But I Don’t Have Time to Be a Good Christian: Acts 6:1-6

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God Running is a place for anyone who wants to (or even anyone who wants to want to) love Jesus more deeply, follow Jesus more closely, and love people the way Jesus wants us to.

In our last post from the book of Acts we saw how discrimination had crept into the early church and we also saw the brilliant way Jesus’ disciples prayerfully solved that problem. If you’re interested you can learn more here: A Solution to Discrimination Against Minorities: Acts 6:1-6. In today’s post we’ll look at the same passage but today we’ll focus specifically on a couple of ideas that will help us to truly follow Jesus closely, even though we’re busy.

Acts 6:1-6

Now in these days when the disciples were increasing in number, a complaint by the Hellenists arose against the Hebrews because their widows were being neglected in the daily distribution. And the twelve summoned the full number of the disciples and said, “It is not right that we should give up preaching the word of God to serve tables. Therefore, brothers, pick out from among you seven men of good repute, full of the Spirit and of wisdom, whom we will appoint to this duty. But we will devote ourselves to prayer and to the ministry of the word.” And what they said pleased the whole gathering, and they chose Stephen, a man full of faith and of the Holy Spirit, and Philip, and Prochorus, and Nicanor, and Timon, and Parmenas, and Nicolaus, a proselyte of Antioch. These they set before the apostles, and they prayed and laid their hands on them.

Acts 6:1-6

Avoiding Dilution

When the group of disciples was smaller, it was probably possible for the Apostles to both teach the way of Jesus and also serve the widows. But as the church grew, time became compressed for the Apostles and that approach became undoable. So Jesus’ disciples, the leaders, the Apostles, they prayerfully decided how God wanted them to spend their time, and they realized passing along what they’d learned from Jesus was most important. The church was too big for them to continue doing things the old way. Something had to change. Something had to go.

As an aside, I just want to take this opportunity make a point to I’ve shared many times. For me, a key to success in serving Christ is to focus on what you can do and not concern yourself with what you can’t do. We see the disciples modeling that here.

The Apostles found a way to spend their time doing what God wanted them to do. The way they created margin for themselves so they could prioritize what God wanted them to do was to delegate. Jesus did this too. We see how Jesus himself didn’t baptize people but rather, he delegated that responsibility to his disciples. Jesus didn’t do the grocery shopping but he put the disciples in charge of that. Jesus didn’t row the boat when they traveled across the sea of Galilee, Jesus’ disciples did that too. And Jesus didn’t go into town himself to find the colt he would ride on Palm Sunday, he delegated that responsibility as well. It’s not that Jesus had an aversion to hands on labor, he was a carpenter after all. It’s just a matter of time. Jesus found ways to spend his time doing what God wanted him to do. Today, here in our text, we see Jesus’ disciples doing the same thing for the same reason. (John 4:2-8, Matthew 8:23-27, Matthew 21:1-11)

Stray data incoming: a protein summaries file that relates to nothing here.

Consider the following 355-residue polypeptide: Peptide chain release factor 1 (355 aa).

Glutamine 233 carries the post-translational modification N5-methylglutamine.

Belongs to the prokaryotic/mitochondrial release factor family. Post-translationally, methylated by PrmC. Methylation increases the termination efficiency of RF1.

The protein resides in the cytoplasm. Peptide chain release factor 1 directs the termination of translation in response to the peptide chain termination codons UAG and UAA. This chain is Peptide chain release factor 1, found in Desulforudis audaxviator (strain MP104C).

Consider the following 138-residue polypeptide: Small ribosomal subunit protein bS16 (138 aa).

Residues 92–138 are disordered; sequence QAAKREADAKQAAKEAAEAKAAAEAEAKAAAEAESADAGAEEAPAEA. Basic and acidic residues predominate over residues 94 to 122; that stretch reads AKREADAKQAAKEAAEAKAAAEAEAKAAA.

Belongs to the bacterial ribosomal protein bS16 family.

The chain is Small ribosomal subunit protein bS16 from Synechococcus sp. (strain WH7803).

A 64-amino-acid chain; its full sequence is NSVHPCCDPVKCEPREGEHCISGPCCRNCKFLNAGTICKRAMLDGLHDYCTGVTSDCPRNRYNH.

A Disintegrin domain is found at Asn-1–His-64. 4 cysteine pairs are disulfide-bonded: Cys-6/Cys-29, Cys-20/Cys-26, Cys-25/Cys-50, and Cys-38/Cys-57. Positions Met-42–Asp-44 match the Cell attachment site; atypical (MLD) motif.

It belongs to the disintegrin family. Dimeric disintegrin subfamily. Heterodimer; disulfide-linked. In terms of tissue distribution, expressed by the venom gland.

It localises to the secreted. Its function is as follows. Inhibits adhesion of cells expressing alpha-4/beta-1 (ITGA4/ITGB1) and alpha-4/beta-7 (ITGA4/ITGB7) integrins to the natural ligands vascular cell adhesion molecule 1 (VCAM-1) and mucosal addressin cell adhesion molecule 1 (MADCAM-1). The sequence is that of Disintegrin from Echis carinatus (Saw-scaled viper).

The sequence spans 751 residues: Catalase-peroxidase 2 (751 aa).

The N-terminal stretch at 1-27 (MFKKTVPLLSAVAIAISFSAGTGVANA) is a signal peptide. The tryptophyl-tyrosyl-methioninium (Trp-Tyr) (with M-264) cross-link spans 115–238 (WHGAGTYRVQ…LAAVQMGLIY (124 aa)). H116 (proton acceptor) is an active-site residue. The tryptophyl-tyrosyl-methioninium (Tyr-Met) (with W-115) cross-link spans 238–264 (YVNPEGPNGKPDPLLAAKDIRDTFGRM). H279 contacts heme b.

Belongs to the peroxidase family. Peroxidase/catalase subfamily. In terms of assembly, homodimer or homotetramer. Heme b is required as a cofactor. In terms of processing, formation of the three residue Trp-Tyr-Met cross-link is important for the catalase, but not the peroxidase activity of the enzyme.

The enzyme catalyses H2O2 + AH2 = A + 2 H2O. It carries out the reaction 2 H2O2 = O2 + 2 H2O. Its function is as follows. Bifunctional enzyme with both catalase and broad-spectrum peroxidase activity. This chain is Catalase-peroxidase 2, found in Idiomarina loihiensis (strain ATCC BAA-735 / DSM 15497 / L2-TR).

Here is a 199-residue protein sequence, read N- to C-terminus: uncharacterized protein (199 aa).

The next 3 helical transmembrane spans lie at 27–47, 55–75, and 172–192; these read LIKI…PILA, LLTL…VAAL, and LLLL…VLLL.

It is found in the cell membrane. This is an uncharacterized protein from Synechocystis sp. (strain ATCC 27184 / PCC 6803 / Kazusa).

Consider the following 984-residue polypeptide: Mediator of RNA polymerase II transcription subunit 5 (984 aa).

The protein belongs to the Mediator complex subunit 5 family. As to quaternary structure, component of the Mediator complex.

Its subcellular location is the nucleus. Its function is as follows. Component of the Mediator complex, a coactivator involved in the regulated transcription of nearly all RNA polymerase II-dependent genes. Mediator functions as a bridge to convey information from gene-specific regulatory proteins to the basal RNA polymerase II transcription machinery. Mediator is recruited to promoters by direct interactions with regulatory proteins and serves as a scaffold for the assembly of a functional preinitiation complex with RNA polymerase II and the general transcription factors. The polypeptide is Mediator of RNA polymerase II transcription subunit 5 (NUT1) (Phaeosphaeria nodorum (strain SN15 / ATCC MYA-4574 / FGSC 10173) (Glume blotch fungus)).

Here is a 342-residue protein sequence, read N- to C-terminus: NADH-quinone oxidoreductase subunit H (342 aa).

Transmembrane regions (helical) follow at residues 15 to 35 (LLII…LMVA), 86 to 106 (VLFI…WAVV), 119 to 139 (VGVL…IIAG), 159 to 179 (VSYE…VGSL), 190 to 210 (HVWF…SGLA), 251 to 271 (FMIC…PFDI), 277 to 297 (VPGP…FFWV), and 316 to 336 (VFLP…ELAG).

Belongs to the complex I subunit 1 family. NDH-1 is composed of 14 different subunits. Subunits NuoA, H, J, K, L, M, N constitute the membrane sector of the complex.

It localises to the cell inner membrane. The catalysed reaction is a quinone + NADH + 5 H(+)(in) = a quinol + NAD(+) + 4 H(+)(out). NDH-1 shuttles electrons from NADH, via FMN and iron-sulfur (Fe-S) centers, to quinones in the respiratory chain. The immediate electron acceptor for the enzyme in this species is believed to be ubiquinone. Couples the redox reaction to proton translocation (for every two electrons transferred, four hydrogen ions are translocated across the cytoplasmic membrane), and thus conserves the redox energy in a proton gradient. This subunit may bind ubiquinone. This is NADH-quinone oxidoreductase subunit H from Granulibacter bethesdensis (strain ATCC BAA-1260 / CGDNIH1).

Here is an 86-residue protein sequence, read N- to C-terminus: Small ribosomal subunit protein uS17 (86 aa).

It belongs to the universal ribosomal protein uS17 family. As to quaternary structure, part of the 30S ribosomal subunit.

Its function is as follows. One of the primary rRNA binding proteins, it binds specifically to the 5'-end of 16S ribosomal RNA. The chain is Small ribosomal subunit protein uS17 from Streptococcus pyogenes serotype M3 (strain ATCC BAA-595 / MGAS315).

This is a great model for me and for you. It’s so easy to go with the flow of the busy-ness of life and let our habits and our calendars drive our day. The Apostles could have done that. They could have kept doing what they always did and wound up with their purpose from God diluted by things God didn’t intend for them to do — even good things. But instead they were intentional about spending their time the way God wanted them to. Drew Dyck in his excellent book Your Future Self Will Thank You wrote this about how we spend our time:

It’s easy to imagine your life’s outcome as the product of a few big decisions. We envision a lone hero showing extraordinary courage at a climactic moment. Or a tragic figure losing control at a critical juncture. That might be how things work in the movies.

In reality, our destinies are determined in a more mundane manner. As the writer Annie Dillard reminds us, “How we spend our days is, of course, how we spend our lives.”

Drew Dyck, Your Future Self Will Thank You

The truth is, while we might have some climactic or dramatic moments during our lifetimes, it’s the cumulative effect of how we spend our time each day that ultimately shapes the final product, the life each one of us will present to our Father after each one of us goes the way of all the earth as each one of us surely will.


So, like the Apostles, we too need to prayerfully decide how God wants us to spend our time and then delegate everything we can to someone else. But I think this goes way beyond delegation. What we’re really talking about here is spending time. It’s the most precious commodity we humans have. So many people become caught up in prioritizing money and spending time to make money. Of course we have to eat, so, most of us have to spend time to make money so we can pay the bills. But what I think too many of us don’t recognize is that when money is spent, you can recover that money. That is, it’s possible to make more money. But once time is spent, that’s it, it’s gone — forever. You can’t recover time. Unlike money, you can’t create more time for yourself than the next guy. When Frodo said to Gandalf: “I wish it need not have happened in my time.” Gandalf famously replied,